D'Andrea felt that bewilderment watching McKayla Maroney nail a near-perfect vault at the London Olympic Games. Proof of that sentiment can be found in her family history.
“It's amazing,” Lisa D'Andrea said. “(Cadara) is an inspiration to me. This is all her doing. She had the desire to do it. She's the first one in our family to be a gymnast. It's amazing to watch.”
Even though it arrives just once every four years, the impact that Olympic gymnastics have on both girls is something their mother's don't take for granted.
“Seeing Gabby Douglas professing her faith and seeing how she got to where she did was encouraging to me,” Trish Blair said. “It made her a good role model for my daughter because (Douglas) knew she couldn't do it on her own.”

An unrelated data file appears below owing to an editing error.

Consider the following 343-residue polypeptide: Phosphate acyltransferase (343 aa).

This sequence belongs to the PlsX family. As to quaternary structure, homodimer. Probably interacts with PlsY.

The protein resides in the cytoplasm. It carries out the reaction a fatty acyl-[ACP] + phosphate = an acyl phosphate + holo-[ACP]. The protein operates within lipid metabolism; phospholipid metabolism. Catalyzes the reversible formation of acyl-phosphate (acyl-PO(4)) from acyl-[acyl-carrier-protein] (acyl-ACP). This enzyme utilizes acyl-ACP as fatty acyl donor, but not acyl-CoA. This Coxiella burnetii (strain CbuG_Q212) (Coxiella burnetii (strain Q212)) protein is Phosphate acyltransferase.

The chance of these girls making it to the Olympics one day is slim. The real benefits of competing at this level — confidence, organization, fitness — will last a lifetime. They know that. Still, the dream won't go away soon. But what will it take to get there?
Blair smiled: “Hard work.”
Trish Blair laughed: “Hard work and a college scholarship.”